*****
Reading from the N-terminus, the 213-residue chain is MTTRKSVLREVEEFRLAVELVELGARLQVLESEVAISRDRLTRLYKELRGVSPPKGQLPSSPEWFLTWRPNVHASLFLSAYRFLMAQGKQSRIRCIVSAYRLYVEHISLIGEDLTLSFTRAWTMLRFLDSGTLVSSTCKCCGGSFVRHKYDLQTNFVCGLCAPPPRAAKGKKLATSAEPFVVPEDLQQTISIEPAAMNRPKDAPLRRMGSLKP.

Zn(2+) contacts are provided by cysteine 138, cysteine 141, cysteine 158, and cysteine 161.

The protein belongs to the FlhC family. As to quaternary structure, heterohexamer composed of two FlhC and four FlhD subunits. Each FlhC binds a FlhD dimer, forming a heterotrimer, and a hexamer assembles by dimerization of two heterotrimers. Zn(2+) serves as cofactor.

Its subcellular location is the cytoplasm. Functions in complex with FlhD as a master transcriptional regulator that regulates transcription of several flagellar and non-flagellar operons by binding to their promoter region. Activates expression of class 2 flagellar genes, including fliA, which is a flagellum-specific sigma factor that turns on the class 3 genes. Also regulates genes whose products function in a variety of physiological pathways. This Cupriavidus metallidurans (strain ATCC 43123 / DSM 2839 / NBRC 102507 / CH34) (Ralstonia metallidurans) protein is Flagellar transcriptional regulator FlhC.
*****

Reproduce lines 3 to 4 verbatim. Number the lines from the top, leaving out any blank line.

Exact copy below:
The protein belongs to the FlhC family. As to quaternary structure, heterohexamer composed of two FlhC and four FlhD subunits. Each FlhC binds a FlhD dimer, forming a heterotrimer, and a hexamer assembles by dimerization of two heterotrimers. Zn(2+) serves as cofactor.

Its subcellular location is the cytoplasm. Functions in complex with FlhD as a master transcriptional regulator that regulates transcription of several flagellar and non-flagellar operons by binding to their promoter region. Activates expression of class 2 flagellar genes, including fliA, which is a flagellum-specific sigma factor that turns on the class 3 genes. Also regulates genes whose products function in a variety of physiological pathways. This Cupriavidus metallidurans (strain ATCC 43123 / DSM 2839 / NBRC 102507 / CH34) (Ralstonia metallidurans) protein is Flagellar transcriptional regulator FlhC.